56(a). In deciding a motion for summary judgment, the Court
need only consider disputed facts that are material to the
decision. A disputed fact is material if it might affect the
outcome of the suit under the governing law. Hampton v.
Ford Motor Co., 561 F.3d 709, 713 (7th Cir. 2009). In
other words, while there may be facts that are in dispute,
summary judgment is appropriate if those facts are not
outcome determinative. Harper v. Vigilant Ins. Co.,
433 F.3d 521, 525 (7th Cir. 2005). Fact disputes that are
irrelevant to the legal question will not be considered.
Anderson v. Liberty Lobby, Inc., 477 U.S. 242, 248
summary judgment, a party must show the Court what evidence
it has that would convince a trier of fact to accept its
version of the events. Johnson v. Cambridge Indus.,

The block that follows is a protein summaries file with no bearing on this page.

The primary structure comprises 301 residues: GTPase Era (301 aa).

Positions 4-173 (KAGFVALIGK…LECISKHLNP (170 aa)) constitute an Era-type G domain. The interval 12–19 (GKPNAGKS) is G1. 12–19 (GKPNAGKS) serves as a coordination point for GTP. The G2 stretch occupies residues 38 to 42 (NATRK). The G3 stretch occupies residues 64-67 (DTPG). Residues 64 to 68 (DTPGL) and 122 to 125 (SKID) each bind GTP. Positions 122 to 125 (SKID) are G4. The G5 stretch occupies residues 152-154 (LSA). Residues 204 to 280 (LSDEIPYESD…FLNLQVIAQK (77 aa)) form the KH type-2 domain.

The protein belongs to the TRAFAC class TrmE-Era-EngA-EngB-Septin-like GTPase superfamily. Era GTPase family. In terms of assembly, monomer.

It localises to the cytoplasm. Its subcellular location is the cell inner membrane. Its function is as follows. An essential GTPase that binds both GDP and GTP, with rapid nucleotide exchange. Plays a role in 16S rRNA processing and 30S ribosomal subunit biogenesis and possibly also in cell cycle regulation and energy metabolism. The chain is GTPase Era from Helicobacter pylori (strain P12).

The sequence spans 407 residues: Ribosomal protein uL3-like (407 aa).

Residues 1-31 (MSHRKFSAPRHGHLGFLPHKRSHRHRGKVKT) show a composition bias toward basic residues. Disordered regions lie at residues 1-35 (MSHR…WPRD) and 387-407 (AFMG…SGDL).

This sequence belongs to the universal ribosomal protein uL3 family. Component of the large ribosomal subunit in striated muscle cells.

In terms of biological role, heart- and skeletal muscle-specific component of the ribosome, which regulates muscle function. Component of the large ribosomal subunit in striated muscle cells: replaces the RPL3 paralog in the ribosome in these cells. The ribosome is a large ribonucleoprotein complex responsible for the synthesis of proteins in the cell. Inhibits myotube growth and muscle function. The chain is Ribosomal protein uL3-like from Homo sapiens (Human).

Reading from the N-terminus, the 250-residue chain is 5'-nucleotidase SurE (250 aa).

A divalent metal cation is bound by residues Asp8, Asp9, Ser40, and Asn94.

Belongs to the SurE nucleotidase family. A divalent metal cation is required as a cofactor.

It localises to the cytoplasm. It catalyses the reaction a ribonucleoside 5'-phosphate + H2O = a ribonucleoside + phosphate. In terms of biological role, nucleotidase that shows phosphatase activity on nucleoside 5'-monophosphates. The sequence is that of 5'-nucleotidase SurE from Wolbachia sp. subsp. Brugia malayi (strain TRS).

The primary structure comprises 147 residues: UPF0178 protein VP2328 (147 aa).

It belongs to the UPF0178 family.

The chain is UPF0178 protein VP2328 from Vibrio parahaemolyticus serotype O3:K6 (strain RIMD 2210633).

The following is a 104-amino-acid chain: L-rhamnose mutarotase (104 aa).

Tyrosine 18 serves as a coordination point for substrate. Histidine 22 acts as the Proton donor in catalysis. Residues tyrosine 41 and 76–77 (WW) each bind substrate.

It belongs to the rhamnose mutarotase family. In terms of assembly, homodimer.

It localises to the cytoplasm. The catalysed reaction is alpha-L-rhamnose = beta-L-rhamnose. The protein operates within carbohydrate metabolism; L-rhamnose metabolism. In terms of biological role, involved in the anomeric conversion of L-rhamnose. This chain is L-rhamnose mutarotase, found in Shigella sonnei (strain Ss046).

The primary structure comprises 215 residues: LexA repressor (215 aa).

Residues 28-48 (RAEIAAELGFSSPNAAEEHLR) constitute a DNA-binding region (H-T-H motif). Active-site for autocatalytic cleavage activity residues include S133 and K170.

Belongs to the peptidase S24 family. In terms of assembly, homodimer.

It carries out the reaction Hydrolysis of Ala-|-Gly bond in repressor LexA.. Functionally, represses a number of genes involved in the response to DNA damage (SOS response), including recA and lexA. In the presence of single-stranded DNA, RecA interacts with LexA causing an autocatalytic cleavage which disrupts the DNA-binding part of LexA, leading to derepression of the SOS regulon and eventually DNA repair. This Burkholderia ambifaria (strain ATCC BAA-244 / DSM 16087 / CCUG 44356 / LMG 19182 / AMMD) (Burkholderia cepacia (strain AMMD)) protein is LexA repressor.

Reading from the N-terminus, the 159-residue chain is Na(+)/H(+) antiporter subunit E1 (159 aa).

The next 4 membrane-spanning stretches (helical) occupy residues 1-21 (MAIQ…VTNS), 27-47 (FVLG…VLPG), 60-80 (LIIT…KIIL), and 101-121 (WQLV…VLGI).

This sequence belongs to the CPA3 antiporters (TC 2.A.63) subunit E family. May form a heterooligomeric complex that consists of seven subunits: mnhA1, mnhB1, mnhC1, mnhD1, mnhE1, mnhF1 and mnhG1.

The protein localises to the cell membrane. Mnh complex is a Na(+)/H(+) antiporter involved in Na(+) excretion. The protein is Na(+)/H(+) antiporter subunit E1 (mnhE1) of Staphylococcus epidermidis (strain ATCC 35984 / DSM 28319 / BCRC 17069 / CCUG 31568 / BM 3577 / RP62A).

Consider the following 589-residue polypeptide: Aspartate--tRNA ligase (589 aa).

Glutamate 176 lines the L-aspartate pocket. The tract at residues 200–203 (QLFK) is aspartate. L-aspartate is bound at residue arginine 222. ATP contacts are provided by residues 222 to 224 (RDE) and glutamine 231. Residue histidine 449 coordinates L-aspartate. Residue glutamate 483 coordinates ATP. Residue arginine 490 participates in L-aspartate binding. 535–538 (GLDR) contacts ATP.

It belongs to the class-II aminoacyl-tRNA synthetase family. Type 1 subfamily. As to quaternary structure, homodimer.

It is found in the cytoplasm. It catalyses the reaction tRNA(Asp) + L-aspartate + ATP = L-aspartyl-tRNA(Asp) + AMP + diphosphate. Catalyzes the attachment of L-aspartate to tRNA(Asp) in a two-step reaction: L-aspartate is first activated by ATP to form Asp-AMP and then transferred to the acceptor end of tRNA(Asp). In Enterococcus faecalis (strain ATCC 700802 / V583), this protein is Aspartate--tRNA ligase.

325 F.3d 892, 901 (7th Cir. 2003). The moving party is
entitled to summary judgment if no reasonable fact-finder
could return a verdict for the non-moving party. Nelson
v. Miller, 570 F.3d 868, 875 (7th Cir. 2009). The Court
views the record in the light most favorable to the
non-moving party and draws all reasonable inferences in that
party's favor. Darst v. Interstate Brands Corp.,
512 F.3d 903, 907 (7th Cir. 2008). It cannot weigh evidence
or make credibility determinations on summary judgment
because those tasks are left to the fact-finder.
O'Leary v. Accretive Health, Inc., 657 F.3d 625,
630 (7th Cir. 2011).
existence of cross-motions for summary judgment does not,
however, imply that there are no genuine issues of material
fact.” R.J. Corman Derailment Servs., LLC v.
Int'l Union of Operating Engineers, 335 F.3d 643,
647 (7th Cir. 2003). Specifically, “[p]arties have